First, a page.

Introduction to the Book of Joshua

Introduction to the Book of Joshua

Dr. Jim Denison

Joshua before Joshua

The man known as Joshua was first named Hoshea (Numbers 13:8, 16), which means “salvation.” Later Moses changed his name to Joshua, meaning “the Lord saves” or “the Lord gives victory.” “Joshua” and “Jesus” are both derived from the same Hebrew word Yehoshua. The similarity of their names and work is striking—both led God’s people to salvation by conquest over the enemies of the Lord, establishing the possibility of eternal rest in the providence of the Father.

As the NavPress commentary makes clear, Joshua served a critical role in the early chapter of Israel’s history as a nation. When the people crossed the Red Sea, they met the Amalekites in their first military battle, and were led by Joshua to victory (Exodus 17:8-16). Joshua quickly became Moses’ understudy and disciple, sharing his experience atop Mt. Sinai (Exodus 24:9-13) and in the tabernacle (Exodus 33:7-11).

After Moses led the nation to the edge of the Promised Land, Joshua and Caleb were sent with ten other tribal representatives to spy out the land. Only they reported favorably; the nation shrunk from their heritage in fear, and their generation was forced to wander in the desert until they died. Moses then led them again to the boundary of the land, where he was taken to heaven. Leadership of God’s people now rested humanly in the hands of Joshua.

He would prove faithful to his calling. He would lead the nation miraculously across the Jordan, victoriously at Jericho and across Canaan, and strategically in dividing the land among the tribes. At the book’s end, he would challenge the people spiritually even as he had led them militarily.

At the book’s beginning, Moses was described as “the servant of the Lord,” and Joshua as his “aide” (1:1). At its end Joshua was granted the same title as his mentor: “the servant of the Lord” (24:29). His courageous faithfulness earned him such tribute.

Joshua the book

Setting and theme: The book opens with Israel on the edge of the Promised Land, camped on the eastern shore of the Jordan River. It ends with the people in possession of that land which will be the focus of divine activity and revelation from this point to the coming of their Messiah. And Joshua is the central figure and leader in this story of conquest and celebration.

The name of the book: The Hebrews used the first words of a book to constitute its name, thus calling our text “Now After the Death of Moses.” Those who translated the Hebrew into Greek (creating the Septuagint), three centuries before Christ, named the book “Joshua” in honor of its leading character. When Jerome later produced the Latin Vulgate, he expanded the book’s title to “The Book of Joshua.” And so it remains today.

Authorship: The book of Joshua does not name its author. In this it is similar to other Old Testament histories, all of which are named for their leading character rather than an identified writer. While Paul tells us who wrote Philippians, Joshua does not tell us its author’s name. As a result, questions regarding authorship are not crucial to understanding the book. And one authorship theory should not be defended as more “biblical” than another.

As the NavPress commentary notes, Jewish tradition claimed that Joshua wrote all of the book bearing his name except the descriptions of his and Eleazar’s deaths at the end (Josh 24:28-33). Modern opinion ranges from the belief that Joshua was alone responsible for the book to assertion that he had nothing to do with its composition, which occurred some eight centuries after the events the book describes.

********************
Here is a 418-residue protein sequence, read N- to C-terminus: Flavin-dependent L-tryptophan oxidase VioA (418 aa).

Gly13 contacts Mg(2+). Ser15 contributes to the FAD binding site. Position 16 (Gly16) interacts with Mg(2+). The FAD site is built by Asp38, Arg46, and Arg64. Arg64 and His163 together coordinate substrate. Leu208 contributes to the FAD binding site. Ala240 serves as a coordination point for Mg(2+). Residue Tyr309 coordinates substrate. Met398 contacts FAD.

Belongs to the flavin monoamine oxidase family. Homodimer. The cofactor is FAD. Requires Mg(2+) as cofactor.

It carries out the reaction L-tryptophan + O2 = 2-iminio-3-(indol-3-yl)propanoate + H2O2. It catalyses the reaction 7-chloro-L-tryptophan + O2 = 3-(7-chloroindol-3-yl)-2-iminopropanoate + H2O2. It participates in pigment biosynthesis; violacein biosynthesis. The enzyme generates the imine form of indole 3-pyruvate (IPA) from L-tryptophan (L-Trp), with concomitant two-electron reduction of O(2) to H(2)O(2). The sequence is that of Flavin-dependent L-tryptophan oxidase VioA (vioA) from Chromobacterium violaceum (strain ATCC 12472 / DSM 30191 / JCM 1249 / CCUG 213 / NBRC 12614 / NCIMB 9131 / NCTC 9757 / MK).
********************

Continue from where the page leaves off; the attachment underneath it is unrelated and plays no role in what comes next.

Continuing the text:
Here is “internal evidence” (facts found within the book) which helps us form a position on this issue. We know that Joshua was himself literate, given that he carved the law onto stones (8:32) and later “recorded these things in the Book of the Law of God” (24:26). We find eyewitness accounts within the book, such as 5:1: “Now when all the Amorite kings west of the Jordan and all the Canaanite kings along the coast heard how the Lord had dried up the Jordan before the Israelites until we had crossed over . . .” (italics added). These facts, added to early Hebrew tradition, argue for Joshua as the author of most or all of the book.

Joshua 15:63 also contributes to an early authorship position: “Judah could not dislodge the Jebusites, who were living in Jerusalem; to this day the Jebusites live there with the people of Judah.” The men of Judah defeated the Jebusites later (Judges 1:8), and still later, David made the city his capital (2 Sam 5:6-10). But these events obviously occurred after Joshua was written, arguing for authorship at a time when the events transpired.

However, Joshua 4:9 suggests that an editor worked with the book after the events recorded had occurred: “Joshua set up the twelve stones that had been in the middle of the Jordan at the spot where the priests who carried the ark of the covenant had stood. And they are there to this day” (italics added).

My own belief is that the book was written primarily by Joshua, and that it was later edited by his followers into the form we have today, including an account of his death. But given that the book identifies no author, the issue is not foundational to the trustworthiness of Scripture or our interpretation of this text.

The nature of the book: Joshua is written as prophetic history. Like other books of biblical history, this is an interpretive narrative. The author’s purpose was not to detail or describe every event which occurred during the years encompassed by his work. Such would be no less possible then than today. Imagine writing a complete and exhaustive history of just this day in your life. All history is interpretive, by virtue of the sheer fact that what we include and exclude is the product of our own subjective purposes and biases.